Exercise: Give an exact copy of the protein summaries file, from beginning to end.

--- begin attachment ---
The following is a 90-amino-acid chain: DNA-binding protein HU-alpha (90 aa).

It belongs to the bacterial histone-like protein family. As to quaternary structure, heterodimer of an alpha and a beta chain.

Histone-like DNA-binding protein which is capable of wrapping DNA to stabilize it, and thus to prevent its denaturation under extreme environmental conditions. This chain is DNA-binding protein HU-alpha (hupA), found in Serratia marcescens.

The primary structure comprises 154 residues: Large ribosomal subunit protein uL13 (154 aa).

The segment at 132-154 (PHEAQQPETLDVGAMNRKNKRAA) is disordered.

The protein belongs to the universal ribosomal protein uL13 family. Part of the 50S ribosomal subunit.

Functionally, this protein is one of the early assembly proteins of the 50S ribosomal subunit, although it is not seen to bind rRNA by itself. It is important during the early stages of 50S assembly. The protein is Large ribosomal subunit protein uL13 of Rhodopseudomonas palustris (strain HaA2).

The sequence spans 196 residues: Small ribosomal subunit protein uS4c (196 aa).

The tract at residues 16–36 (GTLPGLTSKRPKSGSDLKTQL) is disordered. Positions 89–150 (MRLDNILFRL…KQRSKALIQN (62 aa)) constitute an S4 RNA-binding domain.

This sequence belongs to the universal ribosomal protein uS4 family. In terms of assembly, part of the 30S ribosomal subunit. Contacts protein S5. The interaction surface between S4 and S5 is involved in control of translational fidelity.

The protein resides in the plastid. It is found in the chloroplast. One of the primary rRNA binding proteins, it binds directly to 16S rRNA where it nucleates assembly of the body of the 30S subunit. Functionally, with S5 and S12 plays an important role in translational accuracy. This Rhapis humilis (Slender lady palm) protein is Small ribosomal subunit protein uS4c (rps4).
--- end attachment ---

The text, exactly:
The following is a 90-amino-acid chain: DNA-binding protein HU-alpha (90 aa).

It belongs to the bacterial histone-like protein family. As to quaternary structure, heterodimer of an alpha and a beta chain.

Histone-like DNA-binding protein which is capable of wrapping DNA to stabilize it, and thus to prevent its denaturation under extreme environmental conditions. This chain is DNA-binding protein HU-alpha (hupA), found in Serratia marcescens.

The primary structure comprises 154 residues: Large ribosomal subunit protein uL13 (154 aa).

The segment at 132-154 (PHEAQQPETLDVGAMNRKNKRAA) is disordered.

The protein belongs to the universal ribosomal protein uL13 family. Part of the 50S ribosomal subunit.

Functionally, this protein is one of the early assembly proteins of the 50S ribosomal subunit, although it is not seen to bind rRNA by itself. It is important during the early stages of 50S assembly. The protein is Large ribosomal subunit protein uL13 of Rhodopseudomonas palustris (strain HaA2).

The sequence spans 196 residues: Small ribosomal subunit protein uS4c (196 aa).

The tract at residues 16–36 (GTLPGLTSKRPKSGSDLKTQL) is disordered. Positions 89–150 (MRLDNILFRL…KQRSKALIQN (62 aa)) constitute an S4 RNA-binding domain.

This sequence belongs to the universal ribosomal protein uS4 family. In terms of assembly, part of the 30S ribosomal subunit. Contacts protein S5. The interaction surface between S4 and S5 is involved in control of translational fidelity.

The protein resides in the plastid. It is found in the chloroplast. One of the primary rRNA binding proteins, it binds directly to 16S rRNA where it nucleates assembly of the body of the 30S subunit. Functionally, with S5 and S12 plays an important role in translational accuracy. This Rhapis humilis (Slender lady palm) protein is Small ribosomal subunit protein uS4c (rps4).